PCAC must begin promptly after ROSC with a focus on supporting initial end-organ function, anticipating and treating the post-cardiac arrest syndrome, and addressing the underlying cause of the arrest. TH was intentionally used for potential neuroprotection after traumatic or anoxic brain injury or encephalitis [1]. Targeted temperature management (TTM) covers a range of clinical interventions to control systemic temperature and includes both the induction of varying degrees of hypothermia and the prevention of fever (“targeted normothermia”) [2]. International guidelines recommend TH for adults with out-of-hospital cardiac arrest [3]. Another recent trial involving adults after out-of-hospital cardiac arrest documented that TH with a target temperature of 33°C versus actively maintained therapeutic normothermia (TN; 36°C) did not improve outcomes [4]. However, there are significant differences in the etiologies, incidence, and outcomes of out-of-hospital cardiac arrest between adult and pediatric populations, and results cannot be generalized between age groups.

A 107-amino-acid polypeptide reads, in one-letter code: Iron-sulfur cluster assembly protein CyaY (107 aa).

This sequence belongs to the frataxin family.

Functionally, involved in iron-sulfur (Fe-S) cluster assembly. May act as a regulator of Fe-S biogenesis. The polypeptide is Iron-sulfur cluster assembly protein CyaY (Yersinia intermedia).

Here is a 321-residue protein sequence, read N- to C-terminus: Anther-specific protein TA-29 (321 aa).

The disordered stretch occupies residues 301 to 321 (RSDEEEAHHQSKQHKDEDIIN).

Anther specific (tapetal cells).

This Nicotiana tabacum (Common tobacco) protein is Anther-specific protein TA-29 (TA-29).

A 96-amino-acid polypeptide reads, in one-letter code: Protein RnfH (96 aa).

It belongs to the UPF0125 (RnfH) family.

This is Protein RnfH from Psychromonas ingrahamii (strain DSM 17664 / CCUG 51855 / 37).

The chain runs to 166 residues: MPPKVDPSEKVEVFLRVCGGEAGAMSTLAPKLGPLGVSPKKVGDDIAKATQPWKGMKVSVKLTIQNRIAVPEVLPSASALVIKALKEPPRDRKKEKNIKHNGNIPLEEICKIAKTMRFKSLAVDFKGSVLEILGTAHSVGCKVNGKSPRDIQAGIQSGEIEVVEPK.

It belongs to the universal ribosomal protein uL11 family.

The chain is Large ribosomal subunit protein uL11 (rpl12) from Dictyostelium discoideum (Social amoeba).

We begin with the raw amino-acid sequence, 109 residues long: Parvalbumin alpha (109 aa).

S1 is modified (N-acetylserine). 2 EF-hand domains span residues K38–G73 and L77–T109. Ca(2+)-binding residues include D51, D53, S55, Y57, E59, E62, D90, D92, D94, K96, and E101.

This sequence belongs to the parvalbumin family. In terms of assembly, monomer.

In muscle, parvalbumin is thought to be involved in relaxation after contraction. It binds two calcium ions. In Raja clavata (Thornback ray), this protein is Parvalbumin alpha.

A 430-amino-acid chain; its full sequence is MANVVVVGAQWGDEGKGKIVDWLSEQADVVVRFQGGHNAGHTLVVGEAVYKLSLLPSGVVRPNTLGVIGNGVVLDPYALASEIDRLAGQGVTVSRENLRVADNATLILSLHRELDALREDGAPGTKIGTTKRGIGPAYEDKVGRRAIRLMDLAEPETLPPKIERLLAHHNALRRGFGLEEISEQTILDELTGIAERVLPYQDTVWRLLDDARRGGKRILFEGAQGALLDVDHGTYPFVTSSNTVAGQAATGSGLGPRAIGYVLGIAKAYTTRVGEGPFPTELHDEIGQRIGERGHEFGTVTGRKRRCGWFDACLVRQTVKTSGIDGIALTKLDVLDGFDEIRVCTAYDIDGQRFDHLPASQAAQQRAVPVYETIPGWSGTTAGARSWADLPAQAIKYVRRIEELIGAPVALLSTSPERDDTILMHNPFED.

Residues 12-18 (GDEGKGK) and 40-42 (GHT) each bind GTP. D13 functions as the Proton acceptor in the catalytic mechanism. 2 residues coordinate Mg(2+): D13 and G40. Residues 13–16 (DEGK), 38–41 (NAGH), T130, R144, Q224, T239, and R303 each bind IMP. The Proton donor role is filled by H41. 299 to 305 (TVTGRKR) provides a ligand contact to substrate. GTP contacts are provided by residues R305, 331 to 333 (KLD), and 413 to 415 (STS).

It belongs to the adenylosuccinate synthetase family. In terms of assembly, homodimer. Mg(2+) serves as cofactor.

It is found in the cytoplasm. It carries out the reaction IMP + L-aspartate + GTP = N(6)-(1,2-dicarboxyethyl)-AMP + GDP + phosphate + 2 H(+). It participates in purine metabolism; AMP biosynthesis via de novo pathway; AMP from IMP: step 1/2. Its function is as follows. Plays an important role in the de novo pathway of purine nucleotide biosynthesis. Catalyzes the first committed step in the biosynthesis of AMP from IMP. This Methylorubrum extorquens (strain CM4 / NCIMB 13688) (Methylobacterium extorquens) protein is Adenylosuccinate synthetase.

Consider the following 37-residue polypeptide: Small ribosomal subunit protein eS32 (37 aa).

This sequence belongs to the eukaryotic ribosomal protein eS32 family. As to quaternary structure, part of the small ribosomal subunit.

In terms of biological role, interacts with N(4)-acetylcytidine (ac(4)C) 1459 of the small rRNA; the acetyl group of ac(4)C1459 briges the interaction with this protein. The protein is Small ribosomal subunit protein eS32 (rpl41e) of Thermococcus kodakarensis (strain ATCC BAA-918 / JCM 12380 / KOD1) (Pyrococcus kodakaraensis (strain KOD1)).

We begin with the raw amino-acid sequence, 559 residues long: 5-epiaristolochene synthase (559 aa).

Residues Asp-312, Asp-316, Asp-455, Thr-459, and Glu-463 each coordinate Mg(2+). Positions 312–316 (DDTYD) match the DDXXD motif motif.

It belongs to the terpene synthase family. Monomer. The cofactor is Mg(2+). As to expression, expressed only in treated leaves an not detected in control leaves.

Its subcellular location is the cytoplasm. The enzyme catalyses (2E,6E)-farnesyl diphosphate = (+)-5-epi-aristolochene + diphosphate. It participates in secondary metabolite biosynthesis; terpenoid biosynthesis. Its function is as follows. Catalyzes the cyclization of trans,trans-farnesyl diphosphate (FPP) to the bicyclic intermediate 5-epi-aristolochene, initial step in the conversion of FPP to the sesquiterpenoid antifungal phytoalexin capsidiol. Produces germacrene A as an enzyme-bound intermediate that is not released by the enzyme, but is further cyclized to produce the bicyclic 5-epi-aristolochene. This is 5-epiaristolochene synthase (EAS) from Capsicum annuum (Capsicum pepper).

The Therapeutic Hypothermia after Pediatric Cardiac Arrest Out-of-Hospital randomized controlled trial (RCT) compared the efficacy of TH (33°C) with that of TN (36.8°C) in children[5]. A total of 295 children were randomized at 36 centers. The results showed no significant intergroup difference in the primary outcome of survival with a good neurobehavioral outcome score at 12 months. The secondary outcome, change in neurobehavioral outcome scores from baseline to 1 year, did not differ between groups. Mortality at 1 year did not differ significantly between the 2 groups, although survival over time was significantly longer with TH than with TN (149±14 days vs. 119±14 days, P=0.04) [5].